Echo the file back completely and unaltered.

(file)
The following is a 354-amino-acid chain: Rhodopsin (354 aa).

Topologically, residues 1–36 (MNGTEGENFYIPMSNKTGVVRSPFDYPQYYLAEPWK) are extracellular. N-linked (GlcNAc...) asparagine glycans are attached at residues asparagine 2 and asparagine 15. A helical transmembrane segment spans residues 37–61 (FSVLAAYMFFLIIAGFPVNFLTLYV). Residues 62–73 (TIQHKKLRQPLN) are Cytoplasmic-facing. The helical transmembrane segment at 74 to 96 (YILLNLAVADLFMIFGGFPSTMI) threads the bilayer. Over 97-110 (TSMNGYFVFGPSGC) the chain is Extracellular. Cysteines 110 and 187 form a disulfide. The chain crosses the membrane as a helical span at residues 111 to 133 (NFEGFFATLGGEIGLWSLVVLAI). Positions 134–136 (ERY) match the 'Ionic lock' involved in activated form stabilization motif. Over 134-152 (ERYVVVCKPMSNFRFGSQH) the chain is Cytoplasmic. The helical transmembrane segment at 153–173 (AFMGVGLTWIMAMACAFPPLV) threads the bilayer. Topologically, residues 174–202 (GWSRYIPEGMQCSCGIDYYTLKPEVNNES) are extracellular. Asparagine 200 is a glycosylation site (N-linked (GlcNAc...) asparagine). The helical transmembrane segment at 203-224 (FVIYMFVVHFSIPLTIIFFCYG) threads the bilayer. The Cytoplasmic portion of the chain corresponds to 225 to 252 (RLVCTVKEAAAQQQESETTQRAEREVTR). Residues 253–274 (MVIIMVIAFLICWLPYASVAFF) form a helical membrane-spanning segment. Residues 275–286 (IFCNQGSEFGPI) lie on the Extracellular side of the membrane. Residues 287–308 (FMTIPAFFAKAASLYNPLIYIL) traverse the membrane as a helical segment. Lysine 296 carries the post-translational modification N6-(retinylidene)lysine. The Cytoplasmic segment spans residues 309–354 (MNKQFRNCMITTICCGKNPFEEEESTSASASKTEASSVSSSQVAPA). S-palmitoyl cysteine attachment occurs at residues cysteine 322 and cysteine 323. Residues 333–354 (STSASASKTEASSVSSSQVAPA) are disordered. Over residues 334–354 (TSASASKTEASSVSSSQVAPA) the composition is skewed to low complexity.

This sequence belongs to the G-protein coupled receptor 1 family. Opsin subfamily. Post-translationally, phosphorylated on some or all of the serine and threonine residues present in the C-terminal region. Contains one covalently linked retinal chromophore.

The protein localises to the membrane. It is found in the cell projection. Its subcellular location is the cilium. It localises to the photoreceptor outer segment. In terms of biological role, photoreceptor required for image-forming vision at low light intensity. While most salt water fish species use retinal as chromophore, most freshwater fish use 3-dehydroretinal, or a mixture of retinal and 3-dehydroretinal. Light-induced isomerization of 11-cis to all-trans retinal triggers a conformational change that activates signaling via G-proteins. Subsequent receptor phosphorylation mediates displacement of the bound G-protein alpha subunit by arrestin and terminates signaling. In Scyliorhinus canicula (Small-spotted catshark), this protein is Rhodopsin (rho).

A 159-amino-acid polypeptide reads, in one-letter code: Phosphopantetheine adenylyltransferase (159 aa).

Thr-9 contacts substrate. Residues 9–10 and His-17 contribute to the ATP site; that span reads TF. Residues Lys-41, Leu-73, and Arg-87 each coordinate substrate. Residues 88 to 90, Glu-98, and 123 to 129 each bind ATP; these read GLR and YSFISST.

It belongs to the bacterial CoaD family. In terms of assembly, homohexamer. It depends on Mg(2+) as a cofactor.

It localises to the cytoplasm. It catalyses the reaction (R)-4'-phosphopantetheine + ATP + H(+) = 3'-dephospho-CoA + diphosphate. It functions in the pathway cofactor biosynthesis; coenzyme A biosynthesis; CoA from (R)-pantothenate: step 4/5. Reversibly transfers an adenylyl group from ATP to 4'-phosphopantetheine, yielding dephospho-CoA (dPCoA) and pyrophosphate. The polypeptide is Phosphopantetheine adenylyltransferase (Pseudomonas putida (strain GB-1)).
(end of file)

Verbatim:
The following is a 354-amino-acid chain: Rhodopsin (354 aa).

Topologically, residues 1–36 (MNGTEGENFYIPMSNKTGVVRSPFDYPQYYLAEPWK) are extracellular. N-linked (GlcNAc...) asparagine glycans are attached at residues asparagine 2 and asparagine 15. A helical transmembrane segment spans residues 37–61 (FSVLAAYMFFLIIAGFPVNFLTLYV). Residues 62–73 (TIQHKKLRQPLN) are Cytoplasmic-facing. The helical transmembrane segment at 74 to 96 (YILLNLAVADLFMIFGGFPSTMI) threads the bilayer. Over 97-110 (TSMNGYFVFGPSGC) the chain is Extracellular. Cysteines 110 and 187 form a disulfide. The chain crosses the membrane as a helical span at residues 111 to 133 (NFEGFFATLGGEIGLWSLVVLAI). Positions 134–136 (ERY) match the 'Ionic lock' involved in activated form stabilization motif. Over 134-152 (ERYVVVCKPMSNFRFGSQH) the chain is Cytoplasmic. The helical transmembrane segment at 153–173 (AFMGVGLTWIMAMACAFPPLV) threads the bilayer. Topologically, residues 174–202 (GWSRYIPEGMQCSCGIDYYTLKPEVNNES) are extracellular. Asparagine 200 is a glycosylation site (N-linked (GlcNAc...) asparagine). The helical transmembrane segment at 203-224 (FVIYMFVVHFSIPLTIIFFCYG) threads the bilayer. The Cytoplasmic portion of the chain corresponds to 225 to 252 (RLVCTVKEAAAQQQESETTQRAEREVTR). Residues 253–274 (MVIIMVIAFLICWLPYASVAFF) form a helical membrane-spanning segment. Residues 275–286 (IFCNQGSEFGPI) lie on the Extracellular side of the membrane. Residues 287–308 (FMTIPAFFAKAASLYNPLIYIL) traverse the membrane as a helical segment. Lysine 296 carries the post-translational modification N6-(retinylidene)lysine. The Cytoplasmic segment spans residues 309–354 (MNKQFRNCMITTICCGKNPFEEEESTSASASKTEASSVSSSQVAPA). S-palmitoyl cysteine attachment occurs at residues cysteine 322 and cysteine 323. Residues 333–354 (STSASASKTEASSVSSSQVAPA) are disordered. Over residues 334–354 (TSASASKTEASSVSSSQVAPA) the composition is skewed to low complexity.

This sequence belongs to the G-protein coupled receptor 1 family. Opsin subfamily. Post-translationally, phosphorylated on some or all of the serine and threonine residues present in the C-terminal region. Contains one covalently linked retinal chromophore.

The protein localises to the membrane. It is found in the cell projection. Its subcellular location is the cilium. It localises to the photoreceptor outer segment. In terms of biological role, photoreceptor required for image-forming vision at low light intensity. While most salt water fish species use retinal as chromophore, most freshwater fish use 3-dehydroretinal, or a mixture of retinal and 3-dehydroretinal. Light-induced isomerization of 11-cis to all-trans retinal triggers a conformational change that activates signaling via G-proteins. Subsequent receptor phosphorylation mediates displacement of the bound G-protein alpha subunit by arrestin and terminates signaling. In Scyliorhinus canicula (Small-spotted catshark), this protein is Rhodopsin (rho).

A 159-amino-acid polypeptide reads, in one-letter code: Phosphopantetheine adenylyltransferase (159 aa).

Thr-9 contacts substrate. Residues 9–10 and His-17 contribute to the ATP site; that span reads TF. Residues Lys-41, Leu-73, and Arg-87 each coordinate substrate. Residues 88 to 90, Glu-98, and 123 to 129 each bind ATP; these read GLR and YSFISST.

It belongs to the bacterial CoaD family. In terms of assembly, homohexamer. It depends on Mg(2+) as a cofactor.

It localises to the cytoplasm. It catalyses the reaction (R)-4'-phosphopantetheine + ATP + H(+) = 3'-dephospho-CoA + diphosphate. It functions in the pathway cofactor biosynthesis; coenzyme A biosynthesis; CoA from (R)-pantothenate: step 4/5. Reversibly transfers an adenylyl group from ATP to 4'-phosphopantetheine, yielding dephospho-CoA (dPCoA) and pyrophosphate. The polypeptide is Phosphopantetheine adenylyltransferase (Pseudomonas putida (strain GB-1)).